October 5, 2011

Spring Awakening


The cast of Spring Awakening performed to an incredibly packed house a few days ago. The crowd sat in eager anticipation for the Tony-award winning show’s Indiana premier. Spring Awakening is based on a play written in 1892, which was turned into a Broadway musical in 2006 and gave a few of the Glee stars their big breaks.

Set in 1890s Germany, the plot deals with some delicate subject matter; adolescent sexual awakening, suicide, abortion, rape, incest and more. It’s no frothy Oklahoma. That being said, though it’s clearly not appropriate for kids, its melancholy ballads tell a powerful story that gives adults something to think about after the curtain call.


The production’s two leads, David Terry, who plays Melchior and Wendla, played by Carly Kincannon, are excellent. Young and earnest, their sweet romance is the beating heart of the story. Both actors have the pipes to carry the songs as well. They are particularly good in "Mama Who Bore Me" and "Left Behind."

The Phoenix’ round, open set gives the cast members plenty of room for their many entrances and exits. Bryan Fonseca’s direction is leads the talented cast and live music performed on the stage accentuate powerful songs like, “The Dark I Know Well” and “The Song of Purple Summer."


The Phoenix theatre never shies away from anything taboo and it’s that fearless attitude which often shines a light of subjects that are shrouded in shame. The play was written at a time when teenagers were told nothing about sex, but that ignorance doesn’t equal abstinence. As their bodies change and they grow up their hormones go wild and their innocent minds are left feeling confused and sometimes scared.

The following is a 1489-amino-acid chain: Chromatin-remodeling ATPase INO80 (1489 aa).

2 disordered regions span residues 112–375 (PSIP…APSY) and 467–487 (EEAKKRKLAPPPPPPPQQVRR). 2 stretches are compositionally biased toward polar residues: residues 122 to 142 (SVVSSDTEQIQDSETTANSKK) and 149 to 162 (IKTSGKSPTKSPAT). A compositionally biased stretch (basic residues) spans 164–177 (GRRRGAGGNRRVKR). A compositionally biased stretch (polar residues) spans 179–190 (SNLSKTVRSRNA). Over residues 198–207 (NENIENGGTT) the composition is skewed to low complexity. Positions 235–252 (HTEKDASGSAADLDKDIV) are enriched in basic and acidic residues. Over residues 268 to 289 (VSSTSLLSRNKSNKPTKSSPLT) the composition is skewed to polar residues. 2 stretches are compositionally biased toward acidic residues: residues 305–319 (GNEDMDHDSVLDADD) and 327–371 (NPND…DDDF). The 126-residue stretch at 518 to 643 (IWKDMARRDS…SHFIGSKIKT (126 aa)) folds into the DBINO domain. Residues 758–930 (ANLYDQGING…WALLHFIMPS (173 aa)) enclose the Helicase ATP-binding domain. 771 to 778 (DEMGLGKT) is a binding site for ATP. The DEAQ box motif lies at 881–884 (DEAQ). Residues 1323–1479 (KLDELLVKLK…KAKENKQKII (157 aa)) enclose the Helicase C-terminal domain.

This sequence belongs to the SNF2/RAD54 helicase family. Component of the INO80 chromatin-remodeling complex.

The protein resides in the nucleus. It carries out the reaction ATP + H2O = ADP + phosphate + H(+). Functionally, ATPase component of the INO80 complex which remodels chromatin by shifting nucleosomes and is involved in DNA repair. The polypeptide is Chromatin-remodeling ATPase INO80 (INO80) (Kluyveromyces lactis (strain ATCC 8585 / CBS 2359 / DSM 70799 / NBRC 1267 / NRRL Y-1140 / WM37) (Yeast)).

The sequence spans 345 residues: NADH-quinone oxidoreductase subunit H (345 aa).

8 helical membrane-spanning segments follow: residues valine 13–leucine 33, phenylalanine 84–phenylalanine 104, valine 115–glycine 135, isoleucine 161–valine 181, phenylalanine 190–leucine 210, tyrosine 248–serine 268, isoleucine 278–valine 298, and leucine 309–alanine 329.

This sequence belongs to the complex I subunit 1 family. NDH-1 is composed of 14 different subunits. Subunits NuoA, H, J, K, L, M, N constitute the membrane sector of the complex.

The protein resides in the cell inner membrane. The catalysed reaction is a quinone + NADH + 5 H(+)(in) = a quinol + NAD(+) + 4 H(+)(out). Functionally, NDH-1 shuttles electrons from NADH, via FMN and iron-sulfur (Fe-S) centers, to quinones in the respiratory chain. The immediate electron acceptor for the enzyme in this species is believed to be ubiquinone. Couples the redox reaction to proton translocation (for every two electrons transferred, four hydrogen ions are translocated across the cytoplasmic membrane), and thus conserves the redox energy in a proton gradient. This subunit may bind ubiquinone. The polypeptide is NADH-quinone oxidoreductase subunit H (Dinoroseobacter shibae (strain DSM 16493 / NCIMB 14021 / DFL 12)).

Don't Miss the Show 


For more information about the Phoenix Theatre, visit www.phoenixtheatre.org. The theater is located at 749 N. Park Ave., Indianapolis, just off Massachusetts Ave. 


Performances: The show runs until Oct. 23 and offers four performances a week. Thursdays begin at 7 p.m., Friday and Saturdays begin at 8 p.m. and Sunday matinees at 2 p.m. 


Tickets: To purchase tickets, call (317) 635-PLAY (7529). Prices range from $15 to $20.


Photos Courtesy of Zach Rosing


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